Protrepticus viii. fin.: "Hear again the prophet who says: The sun shall fail and the heaven shall be darkened, but the Almighty shall stand for ever: and the powers of the heaven shall be shaken, and the heavens shall be rolled up like a curtain, stretched out and pulled in (for these are the words of the prophecy), and the earth shall flee from the face of the Lord."

Many Biblical phrases are here, but the ensemble is not Biblical, and an Apocalypse of an Old Testament character does seem likely to be the source.

Protr. X. 98: "A certain prophecy says that things here (on earth) will be in an ill plight when they (men) put their faith in statues."

Pædagogus III. viii. 44. The expression "intelligent fire" (φρόνιμον πῦρ) is used. God "poured out a little of that intelligent fire" upon Sodom. It is a phrase which recurs in Clement and other writers, and which I believe we owe to some apocryphal book. It means a fire which distinguishes between the good and the bad.

The Pistis Sophia c. 115 speaks of "a very great, very vehement, wise fire which will burn up sins."

Clem. Alex., Eclogæ ex propheticis scripturis, 26: "The fire is conceived of as a good power and mighty, destroying the worse and preserving the better, for which reason this fire is called in the prophets intelligent." Cf. also 27.

Strom. vii. 34. 4: "We say that the fire sanctifies not the flesh but the sinful souls; we do not mean the all-devouring ordinary fire, but the intelligent, that penetrates the soul that passes through the fire."

Origen (on Prayer, 29): "Rather the retribution of their error takes place in them when they are delivered to sufferings of dishonour or cleansed by the intelligent fire, and in prison have the payment for every one of their shortcomings exacted from them to the uttermost farthing."

Origen (on Ezekiel, i. 3): "What, O Apostle, is that fire which tries our works? What is that fire so wise that it keeps my gold . . . and only consumes the evil I have done?"

Minucius Felix, Octavius, (viii.) 35. 3: "There a wise fire burns the members and refreshes them, consumes and nourishes."

Testament of Isaac (Coptic, p. 41, Guidi): "The river of fire did not hurt the righteous, but the sinners, since the fire was knowing them."

Id. Arabic (Barnes, ap. Test, of Abraham, p. 147): "And the river (of fire) had intelligence in the fire thereof, that it should not hurt the righteous, but the sinners only, burning them." The Test, of Jacob (ibid.): "The river of fire which is prepared to separate the transgressors from the polluted (?)."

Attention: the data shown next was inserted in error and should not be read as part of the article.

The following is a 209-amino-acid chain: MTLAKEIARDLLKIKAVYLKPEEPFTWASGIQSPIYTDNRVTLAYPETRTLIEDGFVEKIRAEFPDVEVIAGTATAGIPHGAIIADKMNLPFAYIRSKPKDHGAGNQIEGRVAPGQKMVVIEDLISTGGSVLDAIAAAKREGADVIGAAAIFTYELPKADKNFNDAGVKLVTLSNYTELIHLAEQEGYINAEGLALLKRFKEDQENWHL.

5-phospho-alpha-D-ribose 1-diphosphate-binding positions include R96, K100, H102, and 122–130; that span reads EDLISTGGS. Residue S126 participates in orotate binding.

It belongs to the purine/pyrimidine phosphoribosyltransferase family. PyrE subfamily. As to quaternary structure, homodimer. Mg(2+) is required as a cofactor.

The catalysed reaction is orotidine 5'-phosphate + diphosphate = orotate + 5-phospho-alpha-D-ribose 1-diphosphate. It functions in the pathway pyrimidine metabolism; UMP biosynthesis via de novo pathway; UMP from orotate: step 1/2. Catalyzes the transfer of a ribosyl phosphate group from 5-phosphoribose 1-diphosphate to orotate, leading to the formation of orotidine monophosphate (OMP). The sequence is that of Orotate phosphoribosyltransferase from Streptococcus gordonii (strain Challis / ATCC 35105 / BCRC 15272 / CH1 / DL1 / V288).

The Apocalypse of Peter had the conception of a river of fire which at the last day all souls were to pass, and which should spare the righteous and burn the sinners. But I am inclined to think that it must have appeared in a Jewish apocalypse before that, with the definite description "intelligent fire."

Pæd. III. xii. 89: "Good works," saith he, "are a prayer acceptable to the Lord." Cf. Prov. xv. 8. It is not unlike the quotation from the Apocalypse of Adam in Barnabas (p. 1). Here also it occurs in conjunction with passages from Isa. i.

Stromateis, II. vi. 28, 29. After quoting Isa. liv. i, he continues with words which are not in our texts of the Hebrew or LXX: "Thou livedst in the enclosure of the people, thy children were blessed in the tabernacles of the fathers. . . ." And he adds more plainly: "Thou didst inherit the covenant of Israel." This hardly ranks as apocryphal.

Str. III. xviii. 106: "Makers of war, strikers with their tails, according to the prophet."

Str. VII. xii. 74: "The voice that says: 'Whomsoever I smite, do thou pity.'"

Excerpt. ex Theodoto, 10. In this and other sections there is mention of the first-created angels (seven in number, as we learn from Hermas and from the Stromateis). They are higher than the archangels (12, 27). The word used is πρωτόκτιστοι: the idea occurs in Jewish writings, e. g. the Pirke R. Eliezer 4, where it is said that before God is spread a veil, and the seven first-created angels serve Him before the veil. This veil is spoken of in the Exc. ex Theodot. 38, and there is something like it in the Testament of Isaac.

See also Clement's Eclogæ ex propheticis scripturis 51, 52, 57, Adumbr. in 1 Joh.

Irenæus, Apostolical Preaching c. 43, after quoting "Jeremiah": "Before the morning star I begat thee (Ps. cx.), and before the sun is his name (Ps. Ixxii. 17)." And again he says: "Blessed is he who was there before the coming of man into being." Lactantius, Div. Inst. iv. 8, quotes as from Jeremiah: "Blessed is he who was, before he was born." On these passages see Rendel Harris's Testimonies, I. 72, and Dean Robinson's forthcoming edition of the Apostolical Preaching.

Hippolytus (on Antichrist, 15): "And another prophet also saith: He shall gather together all his power from the rising of the sun unto the going down thereof: whom he hath called and whom he hath not called shall go with him: he shall make the sea white with the sails of his ships and the land (plain) black with the shields and the weapons: and every one that shall meet him in battle shall fall by the sword."

Hilgenfeld thought this was from the Apocalypse of Peter, but we may now be sure that that book said very little, probably nothing, about Antichrist; and the words have all the flavour of an Old Testament prophecy. My own attribution would be to the Apocalypse of Elias.